On Thu, Feb 24, 2011 at 17:37:03 +0000, Luca Bigliardi wrote:

> > I don't know how a real switch works, but I think this
> > component should aim to be as fast as possible and possibly take under
> > control every real aspect to reproduce.
> I'm not an expert in how switches/routers queuing works either, if we're
> planning to improve this we should put some effort in documenting
> ourselves. Did you consider alternative queuing systems other than
> changing the timeout parameters? For instance while designing the vde 3
> proposal we opted for a separate queuing settings for each port. The
> rationale behind this is that different ports/connections have different
> traffic capacity, hence it might be unfair to use the same timeout
> parameters for slow and fast links.

AFAIK, at least for the "average Cisco switch" on which I have had some
experience, the default behaviour is per-interface tail-drop. That is,
each egress interface has a buffer. When it's full, new packets are
dropped and there's no timeout -- enqueuing will happen again when some
old packets are delivered. Alternatives are variants of RED/WRED
algorithms, which start dropping random packets before the queue gets
full, trying to address some issues of tail-dropping especially for TCP
traffic (global synchronization is one of them).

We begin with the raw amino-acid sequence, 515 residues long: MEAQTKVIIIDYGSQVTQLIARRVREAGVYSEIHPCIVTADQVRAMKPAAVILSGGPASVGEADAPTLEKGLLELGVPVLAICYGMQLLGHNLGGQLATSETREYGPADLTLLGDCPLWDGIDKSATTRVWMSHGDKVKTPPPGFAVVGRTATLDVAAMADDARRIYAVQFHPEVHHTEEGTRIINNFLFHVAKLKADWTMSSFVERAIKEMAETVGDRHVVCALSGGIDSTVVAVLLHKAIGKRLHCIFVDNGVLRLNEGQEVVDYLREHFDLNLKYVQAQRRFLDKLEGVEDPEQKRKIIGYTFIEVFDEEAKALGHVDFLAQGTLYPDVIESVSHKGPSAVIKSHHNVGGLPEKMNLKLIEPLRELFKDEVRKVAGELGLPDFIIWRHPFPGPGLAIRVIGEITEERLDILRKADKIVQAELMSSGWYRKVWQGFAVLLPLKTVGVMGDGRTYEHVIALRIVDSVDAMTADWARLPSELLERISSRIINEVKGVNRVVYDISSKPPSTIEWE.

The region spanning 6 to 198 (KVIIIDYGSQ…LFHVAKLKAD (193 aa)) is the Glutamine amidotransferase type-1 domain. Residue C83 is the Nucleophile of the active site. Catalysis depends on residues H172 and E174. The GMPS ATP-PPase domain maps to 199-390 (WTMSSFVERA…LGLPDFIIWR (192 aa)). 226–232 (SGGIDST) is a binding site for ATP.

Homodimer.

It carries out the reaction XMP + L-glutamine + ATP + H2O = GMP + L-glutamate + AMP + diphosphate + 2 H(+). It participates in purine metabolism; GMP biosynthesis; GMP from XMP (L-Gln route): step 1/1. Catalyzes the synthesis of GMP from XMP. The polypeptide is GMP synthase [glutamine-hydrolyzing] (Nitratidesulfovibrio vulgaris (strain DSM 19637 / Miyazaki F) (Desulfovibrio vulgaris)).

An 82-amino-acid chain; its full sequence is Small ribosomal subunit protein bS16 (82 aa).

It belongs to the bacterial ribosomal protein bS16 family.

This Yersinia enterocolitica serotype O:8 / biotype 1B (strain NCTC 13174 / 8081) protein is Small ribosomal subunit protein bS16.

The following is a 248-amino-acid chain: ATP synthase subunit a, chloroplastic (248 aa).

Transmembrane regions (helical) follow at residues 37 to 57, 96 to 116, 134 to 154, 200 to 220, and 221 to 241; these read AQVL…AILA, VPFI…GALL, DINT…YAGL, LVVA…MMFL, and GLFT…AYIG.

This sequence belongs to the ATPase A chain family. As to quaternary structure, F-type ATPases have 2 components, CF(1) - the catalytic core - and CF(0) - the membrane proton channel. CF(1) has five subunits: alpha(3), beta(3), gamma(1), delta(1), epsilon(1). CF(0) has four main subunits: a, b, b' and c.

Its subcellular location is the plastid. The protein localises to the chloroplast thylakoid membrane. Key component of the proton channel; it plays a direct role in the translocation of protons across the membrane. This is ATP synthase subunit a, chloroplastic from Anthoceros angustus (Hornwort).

If you go up with the price (or to layer 3 switching) you get more
refined QoS settings which are usually performed by the software (while
the tail-drop queue is handled by the hardware), but I think they're out
of scope here.

Usually, it's possible to have different policies for different ports,
but again (AFAIK) there's no "timeout". Once a packet gets assigned to
an output interface and it's enqueued, it has to be sent, either if it's
a simple hardware-based tail-drop or a complex software-handled QoS

I'm sure that this design choice (drop and never timeout) has been
initially taken for hardware simplicity reasons. I don't know if it's
still like this today because it's still the simplest thing to build or
because there's actually not much point in having timeouts in the output

<l...@dovi.co>                                        IRC: garden@freenode
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